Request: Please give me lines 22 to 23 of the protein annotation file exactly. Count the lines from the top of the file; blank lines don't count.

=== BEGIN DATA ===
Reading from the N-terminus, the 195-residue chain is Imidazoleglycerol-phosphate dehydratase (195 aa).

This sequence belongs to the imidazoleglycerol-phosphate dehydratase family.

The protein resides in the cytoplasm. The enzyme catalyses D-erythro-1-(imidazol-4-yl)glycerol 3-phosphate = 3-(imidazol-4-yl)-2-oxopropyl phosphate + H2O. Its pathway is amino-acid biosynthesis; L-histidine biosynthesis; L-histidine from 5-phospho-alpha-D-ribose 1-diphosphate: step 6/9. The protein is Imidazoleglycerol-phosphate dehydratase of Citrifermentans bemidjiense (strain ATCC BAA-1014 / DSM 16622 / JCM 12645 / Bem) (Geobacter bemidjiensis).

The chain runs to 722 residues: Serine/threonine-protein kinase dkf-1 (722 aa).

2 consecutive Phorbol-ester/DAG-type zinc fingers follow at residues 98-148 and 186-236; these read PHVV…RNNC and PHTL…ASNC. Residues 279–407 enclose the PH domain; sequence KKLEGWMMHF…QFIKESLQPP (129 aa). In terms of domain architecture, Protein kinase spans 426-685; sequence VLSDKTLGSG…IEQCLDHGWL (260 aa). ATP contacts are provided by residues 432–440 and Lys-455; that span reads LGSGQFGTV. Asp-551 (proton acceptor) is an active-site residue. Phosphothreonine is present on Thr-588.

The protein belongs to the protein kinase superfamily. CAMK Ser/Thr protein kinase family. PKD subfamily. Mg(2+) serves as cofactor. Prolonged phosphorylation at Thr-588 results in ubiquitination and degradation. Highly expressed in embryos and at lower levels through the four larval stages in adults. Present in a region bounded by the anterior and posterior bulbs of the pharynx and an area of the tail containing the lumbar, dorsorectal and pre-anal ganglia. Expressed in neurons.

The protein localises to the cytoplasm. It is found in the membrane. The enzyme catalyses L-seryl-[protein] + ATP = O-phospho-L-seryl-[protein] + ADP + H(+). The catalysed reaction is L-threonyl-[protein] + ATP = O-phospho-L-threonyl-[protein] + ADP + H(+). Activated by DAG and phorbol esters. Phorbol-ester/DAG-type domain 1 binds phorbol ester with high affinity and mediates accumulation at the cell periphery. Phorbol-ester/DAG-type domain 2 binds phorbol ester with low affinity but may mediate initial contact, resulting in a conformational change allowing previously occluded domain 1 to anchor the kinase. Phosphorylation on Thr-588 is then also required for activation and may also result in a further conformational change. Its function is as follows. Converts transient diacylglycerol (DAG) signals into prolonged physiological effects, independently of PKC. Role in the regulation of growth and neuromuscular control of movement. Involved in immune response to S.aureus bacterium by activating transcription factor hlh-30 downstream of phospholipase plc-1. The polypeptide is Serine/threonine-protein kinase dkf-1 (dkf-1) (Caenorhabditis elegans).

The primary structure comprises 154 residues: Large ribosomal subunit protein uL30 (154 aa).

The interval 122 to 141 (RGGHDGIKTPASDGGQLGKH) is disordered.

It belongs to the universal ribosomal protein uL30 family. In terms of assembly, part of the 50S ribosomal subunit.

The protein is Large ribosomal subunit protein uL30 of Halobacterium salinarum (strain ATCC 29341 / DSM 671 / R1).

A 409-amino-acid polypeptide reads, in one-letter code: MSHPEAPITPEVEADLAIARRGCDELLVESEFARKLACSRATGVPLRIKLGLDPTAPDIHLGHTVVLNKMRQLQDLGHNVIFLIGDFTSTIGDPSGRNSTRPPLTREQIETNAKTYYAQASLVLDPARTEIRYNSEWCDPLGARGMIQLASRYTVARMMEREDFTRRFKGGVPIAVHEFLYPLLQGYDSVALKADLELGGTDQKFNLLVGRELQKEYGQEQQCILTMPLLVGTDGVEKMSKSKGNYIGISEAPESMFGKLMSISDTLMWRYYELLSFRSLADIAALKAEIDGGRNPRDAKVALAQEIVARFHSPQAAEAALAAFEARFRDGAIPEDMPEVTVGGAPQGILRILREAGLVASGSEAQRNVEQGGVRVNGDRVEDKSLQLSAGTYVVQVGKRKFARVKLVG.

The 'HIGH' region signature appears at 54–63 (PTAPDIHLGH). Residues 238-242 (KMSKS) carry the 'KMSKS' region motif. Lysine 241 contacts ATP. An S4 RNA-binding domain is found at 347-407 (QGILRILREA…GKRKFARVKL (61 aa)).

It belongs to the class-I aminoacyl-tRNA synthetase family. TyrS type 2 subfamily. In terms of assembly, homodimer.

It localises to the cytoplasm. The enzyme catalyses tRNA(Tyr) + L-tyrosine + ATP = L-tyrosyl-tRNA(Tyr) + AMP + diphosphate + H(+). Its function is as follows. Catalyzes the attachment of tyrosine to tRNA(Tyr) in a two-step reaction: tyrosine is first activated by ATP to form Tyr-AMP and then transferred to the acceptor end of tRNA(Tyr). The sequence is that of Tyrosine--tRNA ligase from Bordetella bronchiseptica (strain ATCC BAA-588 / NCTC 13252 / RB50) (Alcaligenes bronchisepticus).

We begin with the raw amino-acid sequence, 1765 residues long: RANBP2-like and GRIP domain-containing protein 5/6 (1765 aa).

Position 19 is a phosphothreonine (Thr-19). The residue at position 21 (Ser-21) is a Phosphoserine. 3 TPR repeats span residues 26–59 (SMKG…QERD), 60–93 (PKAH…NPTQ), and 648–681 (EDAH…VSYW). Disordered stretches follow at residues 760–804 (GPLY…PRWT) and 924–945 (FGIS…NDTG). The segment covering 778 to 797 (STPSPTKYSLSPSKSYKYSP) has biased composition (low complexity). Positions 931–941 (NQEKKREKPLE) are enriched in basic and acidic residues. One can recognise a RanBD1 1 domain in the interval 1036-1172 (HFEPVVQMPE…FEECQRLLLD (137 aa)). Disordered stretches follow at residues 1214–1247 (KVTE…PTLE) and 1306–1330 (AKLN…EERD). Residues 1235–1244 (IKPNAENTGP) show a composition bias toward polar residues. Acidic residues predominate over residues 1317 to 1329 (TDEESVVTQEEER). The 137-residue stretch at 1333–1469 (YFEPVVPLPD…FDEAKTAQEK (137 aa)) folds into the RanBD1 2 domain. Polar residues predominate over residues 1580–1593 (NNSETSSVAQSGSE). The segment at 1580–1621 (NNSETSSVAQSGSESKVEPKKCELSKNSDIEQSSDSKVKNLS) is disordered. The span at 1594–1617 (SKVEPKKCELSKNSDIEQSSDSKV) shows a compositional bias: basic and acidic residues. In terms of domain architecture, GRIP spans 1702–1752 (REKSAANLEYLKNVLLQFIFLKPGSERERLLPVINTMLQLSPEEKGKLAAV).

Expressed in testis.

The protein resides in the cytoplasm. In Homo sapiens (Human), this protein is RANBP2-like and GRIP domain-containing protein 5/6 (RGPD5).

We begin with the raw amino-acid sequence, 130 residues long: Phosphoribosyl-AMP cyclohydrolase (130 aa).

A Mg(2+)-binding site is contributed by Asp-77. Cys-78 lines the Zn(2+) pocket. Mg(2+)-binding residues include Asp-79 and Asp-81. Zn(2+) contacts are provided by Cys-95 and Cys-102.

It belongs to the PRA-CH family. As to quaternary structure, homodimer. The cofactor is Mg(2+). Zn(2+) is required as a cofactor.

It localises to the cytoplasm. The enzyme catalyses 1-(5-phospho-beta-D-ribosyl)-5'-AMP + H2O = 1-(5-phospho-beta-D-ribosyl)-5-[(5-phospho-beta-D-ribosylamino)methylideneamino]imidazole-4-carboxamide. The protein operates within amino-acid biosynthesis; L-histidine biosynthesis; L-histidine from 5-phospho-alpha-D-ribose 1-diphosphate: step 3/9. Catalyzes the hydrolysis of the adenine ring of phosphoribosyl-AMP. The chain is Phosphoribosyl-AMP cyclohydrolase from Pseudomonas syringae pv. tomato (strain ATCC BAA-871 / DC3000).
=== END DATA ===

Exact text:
It belongs to the PRA-CH family. As to quaternary structure, homodimer. The cofactor is Mg(2+). Zn(2+) is required as a cofactor.

It localises to the cytoplasm. The enzyme catalyses 1-(5-phospho-beta-D-ribosyl)-5'-AMP + H2O = 1-(5-phospho-beta-D-ribosyl)-5-[(5-phospho-beta-D-ribosylamino)methylideneamino]imidazole-4-carboxamide. The protein operates within amino-acid biosynthesis; L-histidine biosynthesis; L-histidine from 5-phospho-alpha-D-ribose 1-diphosphate: step 3/9. Catalyzes the hydrolysis of the adenine ring of phosphoribosyl-AMP. The chain is Phosphoribosyl-AMP cyclohydrolase from Pseudomonas syringae pv. tomato (strain ATCC BAA-871 / DC3000).